Brought to you by Fulqrum Publishing, Forgive Me Father 2 can be added to your Steam Wishlist here.
A fellow boomer shooter (and Fulqrum Publishing stablemate), Diluvian Ultra has a lot in common with Forgive Me Father 2. At least on the surface.
Both titles have embraced a retro design philosophy, whereby success is dependent on you constantly moving, unloading ammo with reckless abandon, and generally making a mess of the place. Indeed, taking things slow and playing cautiously in either of these upcoming releases is highly discouraged.
Which makes perfect sense in the case of Diluvian Ultra. After all, you wouldn’t expect a game about an undead, space zealot who’s hell-bent on getting revenge to exercise much in the way of restraint.
If you’re wondering what differentiates this one in such a crowded field, it’s the innovative approach to calculating damage. You see, enemies in Diluvian Ultra effectively have two colour-coded health bars; one measuring the integrity of their armour, and then another (sitting just beneath that) for displaying their life force. In order to whittle down the former, you’ll need to hit opponents with matching yellow projectiles, while the latter is depleted exclusively through the use of red attacks.
Where things get really interesting is that your so-called “lethal damage” fluctuates according to how much of the red bar is exposed on screen. So, if you’ve not worn down the enemy’s shield whatsoever, then your next lethal hit won’t even make a dent in their health pool. On the other hand, if you’ve completely sapped them of all their armour, then you could be primed to deliver a one-hit kill.
It’s an intriguing gimmick that promises to add an extra layer of strategy to combat and to get you thinking on your feet. Be careful though, because the same rules governing how your foes take damage also apply to you. You can add Diluvian Ultra to your Steam Wishlist here.
If you prefer your shooters to be of the slower, more methodical variety, then Ripout ought to be your jam.
A procedurally generated, co-op experience, it tasks you with exploring derelict spaceships that (surprise, surprise) are overrun with killer cyborgs. As with something like Left 4 Dead or last year’s The Anacrusis, there are only a finite number of missions to choose from here, but the scaling-difficulty, randomised objectives and unpredictable enemy spawns should keep you coming back for more.
Yet what most stood out to us was the relatively measured pacing. Taking a leaf out of Alien: Isolation’s book, you could feasibly go several minutes without encountering a solitary bogey in Ripout. Instead, the developers at Pet Project Games are content to let the mounting dread and anticipation do all of the heavy lifting, before then unleashing some unspeakable body-horror abomination just as you’ve let your guard down.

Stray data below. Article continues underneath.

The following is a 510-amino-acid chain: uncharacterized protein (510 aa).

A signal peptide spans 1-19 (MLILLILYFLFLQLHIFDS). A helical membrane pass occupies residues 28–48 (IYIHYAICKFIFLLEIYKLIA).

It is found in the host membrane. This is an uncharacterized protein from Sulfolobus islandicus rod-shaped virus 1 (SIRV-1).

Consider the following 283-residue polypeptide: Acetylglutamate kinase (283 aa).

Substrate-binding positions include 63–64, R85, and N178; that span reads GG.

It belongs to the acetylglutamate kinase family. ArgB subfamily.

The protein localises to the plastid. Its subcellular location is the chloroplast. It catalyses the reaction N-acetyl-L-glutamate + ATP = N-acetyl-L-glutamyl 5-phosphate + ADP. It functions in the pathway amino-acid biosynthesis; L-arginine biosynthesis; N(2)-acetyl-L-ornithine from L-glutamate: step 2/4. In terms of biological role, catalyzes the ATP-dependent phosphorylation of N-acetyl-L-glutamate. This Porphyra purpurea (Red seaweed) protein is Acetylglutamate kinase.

Where a lot of similar games feel like they have one tempo (i.e.: hordes endlessly pouring in without a second’s abate) Ripout has a nice ebb and flow that makes its scares all the more effective once they arrive.
Not to mention, it also featured our standout weapon of Gamescom 2023: the versatile pet-gun. A firearm that’s affixed to what appears to be a baby xenomorph, this can be used as your standard-issue assault rifle, but its true potential comes from that detachable critter.
With the mere press of a button, you can dispatch your pet to either distract opponents or to graft onto them. When it returns, it will then come furnished with their cybernetic enhancements and a new secondary fire for you to try out.
In our demo, we saw the pet fuse with a gelatinous sac that discharged poisonous gas, as well as a powerful laser capable of vaporising monsters to a crisp. Suffice it to say, we can’t wait to see what other tricks it has up its sleeve when the full game releases.
Published by 3D Realms, Ripout will be coming to PS5, Xbox Series X|S, and PC later this year. You can add it to your Steam Wishlist now.
Rounding off our list of shooters that we sampled at Gamescom, Remedium is more of an arcadey, twin-stick affair.
Although the gameplay is pretty typical in that regard, it was still worth a gander in our opinion thanks to its fascinating setting. Blending together aspects of post-apocalyptic sci-fi, renaissance history and viral outbreak horror; it’s unlike anything we’ve ever seen before in the genre.
The central conceit is that all progress in this world came to an abrupt halt after a dreadful plague began spreading throughout the population, infecting both humans and animals alike. You yourself have contracted this nasty disease — which, in a subversive twist, actually gives you some cool buffs in combat — and thus embark on a quest to find a cure.
Along the way, you’ll be gunning down waves of mutant dogs, birds and even rhinos with your old-timely blunderbuss. Speaking of which, the other distinguishing feature here is that almost every piece of equipment in your arsenal can be augmented with elemental properties, through the era-appropriate science of alchemy.
In practice, this means that you’ll be able to transmute grenades into water bombs, coat your rounds in flammable liquid, or reconfigure your weapon as an electrical conduit. Judging from our brief test drive, it looks like there will be great scope to fiddle around with these options and to create your ideal builds.